Being an emotional person can be both a blessing and a curse. I know this from first-hand experience. So does my family!
On the one hand, I’m comfortable with my emotions and emotions in general. I don’t close up the way some people do when someone is discussing their feelings. People can be at their most interesting when they’re willing to be open about their feelings, and it's impossible to really connect with people who won't do this. Expressing our emotions is so much healthier than stuffing them down.
But what about the other side of the coin? Flying off the handle emotionally at times. Flipping out. Reacting out of proportion to the situation. Having a story in your head with your interpretation of the situation that may not be in tune with reality.
For emotional people like me, finding the right balance is important if you want to be a productive member of society and not scream or throw things at the people you love. AND if you want to end emotional eating and lose weight!
Here are four things I do that help manage my emotions, from the easiest to the hardest and more time consuming. The more time-consuming ones are also, as you probably guessed, the most effective.
1. Practice Qigong
Qigong (pronounced chi-gung), is an ancient Chinese system of energy management consisting of exercises and meditation that regulate the flow of our energy. It involves a series of movements that are easy enough for almost anyone to do. These primarily meditative movements improve strength, stamina, flexibility and coordination, and bring a sense of calm. I think of them as a kind of moving meditation.
It may seem pretty woo-woo, but practicing qigong makes me feel happier, calmer and in the winter, warmer! I can't explain it, but it's almost magical.
2. Practice Yoga
I started practicing yoga in 1972, long before most people knew what it was. It has not only kept me pain-free, but I am almost as flexible as I was as a 20-something ballet dancer. Although I'm over 60, I can still do splits and backbends, although you don't have to be able to do those things to practice yoga. Another benefit that I noticed when I began practicing at age 16 was that it made me feel calmer. It can also make you stronger, and you can continue to get better at it as you age.
I recommend taking classes with a highly qualified teacher, like an Iyengar-certified one, although there are others who are good, too. Good yoga teachers knows how to modify anything to fit any physical limitations you may have. She or he will walk around the studio and make corrections if students need them, and not just demonstrate in the front of the class. If you’re new to yoga, there are lots of resources to get you started, including movementformodernlife.com and sixtyandme.com, as well as many others.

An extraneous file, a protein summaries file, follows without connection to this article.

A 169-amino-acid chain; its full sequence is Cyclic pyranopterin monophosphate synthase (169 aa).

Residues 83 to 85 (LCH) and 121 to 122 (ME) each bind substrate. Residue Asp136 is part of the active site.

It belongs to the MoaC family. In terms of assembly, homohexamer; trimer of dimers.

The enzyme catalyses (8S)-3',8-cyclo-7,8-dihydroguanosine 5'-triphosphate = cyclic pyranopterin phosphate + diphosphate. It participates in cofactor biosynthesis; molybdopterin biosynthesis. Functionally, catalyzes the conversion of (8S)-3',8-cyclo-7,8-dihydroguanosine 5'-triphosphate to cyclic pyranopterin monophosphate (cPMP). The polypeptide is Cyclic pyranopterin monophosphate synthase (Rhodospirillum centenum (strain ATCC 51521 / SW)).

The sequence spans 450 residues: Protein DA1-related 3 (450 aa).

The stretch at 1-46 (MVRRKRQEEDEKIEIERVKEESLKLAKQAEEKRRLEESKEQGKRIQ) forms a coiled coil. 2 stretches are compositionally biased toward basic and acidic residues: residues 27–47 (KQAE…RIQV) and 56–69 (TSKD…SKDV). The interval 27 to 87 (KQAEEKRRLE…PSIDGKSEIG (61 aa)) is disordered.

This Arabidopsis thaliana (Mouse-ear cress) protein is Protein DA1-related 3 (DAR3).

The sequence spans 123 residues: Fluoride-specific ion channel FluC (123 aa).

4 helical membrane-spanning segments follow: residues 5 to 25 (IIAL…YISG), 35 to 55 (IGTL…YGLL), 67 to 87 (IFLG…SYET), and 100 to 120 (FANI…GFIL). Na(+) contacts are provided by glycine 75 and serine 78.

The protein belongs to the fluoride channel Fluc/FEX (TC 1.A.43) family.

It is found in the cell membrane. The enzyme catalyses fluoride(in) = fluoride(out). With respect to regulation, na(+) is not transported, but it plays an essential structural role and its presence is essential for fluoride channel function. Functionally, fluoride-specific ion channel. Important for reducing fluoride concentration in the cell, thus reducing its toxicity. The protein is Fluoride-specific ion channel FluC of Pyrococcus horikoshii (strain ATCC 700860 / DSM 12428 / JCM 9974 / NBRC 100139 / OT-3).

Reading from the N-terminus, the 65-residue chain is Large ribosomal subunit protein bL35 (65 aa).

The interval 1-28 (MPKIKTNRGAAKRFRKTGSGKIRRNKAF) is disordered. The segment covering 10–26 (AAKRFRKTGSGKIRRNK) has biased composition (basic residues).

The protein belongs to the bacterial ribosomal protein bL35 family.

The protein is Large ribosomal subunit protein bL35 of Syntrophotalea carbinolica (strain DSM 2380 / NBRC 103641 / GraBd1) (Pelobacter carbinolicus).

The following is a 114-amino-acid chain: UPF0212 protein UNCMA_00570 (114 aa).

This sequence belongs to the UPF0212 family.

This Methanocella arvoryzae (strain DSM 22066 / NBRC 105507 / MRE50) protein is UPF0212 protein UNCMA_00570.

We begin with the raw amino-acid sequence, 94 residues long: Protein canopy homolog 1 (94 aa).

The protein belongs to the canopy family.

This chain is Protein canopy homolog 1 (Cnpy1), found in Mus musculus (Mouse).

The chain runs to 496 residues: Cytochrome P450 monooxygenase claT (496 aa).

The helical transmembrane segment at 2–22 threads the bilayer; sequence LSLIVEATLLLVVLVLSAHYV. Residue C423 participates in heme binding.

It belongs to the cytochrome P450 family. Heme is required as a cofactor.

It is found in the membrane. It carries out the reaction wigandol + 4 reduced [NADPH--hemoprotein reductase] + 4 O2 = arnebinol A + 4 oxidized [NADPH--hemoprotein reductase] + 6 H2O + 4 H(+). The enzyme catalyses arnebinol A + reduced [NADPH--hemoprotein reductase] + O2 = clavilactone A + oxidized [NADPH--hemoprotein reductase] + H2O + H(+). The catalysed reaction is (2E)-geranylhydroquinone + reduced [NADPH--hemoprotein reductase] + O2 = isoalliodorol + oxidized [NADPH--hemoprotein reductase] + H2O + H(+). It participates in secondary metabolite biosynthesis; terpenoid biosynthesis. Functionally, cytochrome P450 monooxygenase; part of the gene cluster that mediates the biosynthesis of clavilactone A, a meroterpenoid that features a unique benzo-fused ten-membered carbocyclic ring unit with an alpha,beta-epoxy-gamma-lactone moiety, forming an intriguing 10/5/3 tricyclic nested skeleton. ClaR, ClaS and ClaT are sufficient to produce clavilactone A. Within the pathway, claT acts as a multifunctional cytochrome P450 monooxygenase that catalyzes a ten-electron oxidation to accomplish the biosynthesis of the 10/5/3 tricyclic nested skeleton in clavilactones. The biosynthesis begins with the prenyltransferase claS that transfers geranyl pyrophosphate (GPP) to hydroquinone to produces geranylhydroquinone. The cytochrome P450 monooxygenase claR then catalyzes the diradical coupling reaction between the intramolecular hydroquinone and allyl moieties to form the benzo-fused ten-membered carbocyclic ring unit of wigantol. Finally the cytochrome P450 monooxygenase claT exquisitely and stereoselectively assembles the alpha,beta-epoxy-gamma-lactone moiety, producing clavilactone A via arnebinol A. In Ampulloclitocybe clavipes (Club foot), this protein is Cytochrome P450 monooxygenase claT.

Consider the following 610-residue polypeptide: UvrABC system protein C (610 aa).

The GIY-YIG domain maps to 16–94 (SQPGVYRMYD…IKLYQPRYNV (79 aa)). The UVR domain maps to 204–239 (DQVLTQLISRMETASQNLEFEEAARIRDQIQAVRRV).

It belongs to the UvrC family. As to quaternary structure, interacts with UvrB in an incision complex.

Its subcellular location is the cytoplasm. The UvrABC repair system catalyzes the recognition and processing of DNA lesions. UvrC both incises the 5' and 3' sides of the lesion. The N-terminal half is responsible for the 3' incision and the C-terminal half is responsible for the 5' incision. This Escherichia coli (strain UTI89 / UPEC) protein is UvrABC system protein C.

As a very high energy person, it took me a while to establish a meditation practice, but it was well worth the perseverance. Although there is a lot of research that just a few days of meditation improves concentration and attention, the effects are really very subtle and for many people, take a while to notice, so you have to be patient and believe the gobs of research on the subject telling you how good it is for you.
Studies at Yale University have found that mindfulness meditation decreases activity in the part of the brain responsible for mind wandering and worrying. When a meditator’s mind starts wandering, they’re better at snapping out of it, too. A study at Johns Hopkins found meditation as effective as antidepressants in reducing symptoms of depression, anxiety and pain.
Here are some of meditation's benefits that will help you with emotional regulation. Meditation causes an increase in the part of the brain that governs learning and memory, and decreases the brain cell volume of the part that governs fear, anxiety and stress. My ability to handle stress without losing it has increased incredibly. People who meditate actually increase their grey matter!
If you’re new to meditation, check out the resources here or here. The insight meditation timer app is a wonderful meditation timer, and also has lots of guided meditations. You can find that in the iTunes store.
Life was so different before I learned how to coach myself! Oh, the stories I used to create about situations in my life! Those stories could make me so mad or miserable.
Self-coaching is a way of looking at our thoughts that aren’t serving us and changing them so that we feel better. It is about being the observer of our thinking, and not believing everything we think. When we self-coach, we question our thoughts or beliefs that are causing us negative emotions to see whether they’re even true, and noticing what feelings the thoughts cause. Through this process, we can begin to understand that our thoughts are just a story we made up based upon our biased perspective about something. Most of our thoughts aren’t facts. Even if these thoughts are true, we can change them to ones that don’t produce negative emotions. With practice, you can learn how to select your thoughts in any situation, and you can choose ones that produce better feelings. You can choose the perspective you have on your own life. That is one of the real keys to happiness.
For me, self-coaching was also the key for learning how to end emotional eating. In my free 8 Secrets for Permanent Weight Loss Guide, I provide instruction on how you can coach yourself. You can sign up here.
Some great reads about learning how to question your thinking are Loving What Is by Byron Katie or The Untethered Soul by Michael Singer.
If you incorporate some or all of these practices into your life, you will notice how much easier it is to pause and think, rather than react and let your emotions run wild. And to control the urge to eat when you aren't hungry, too!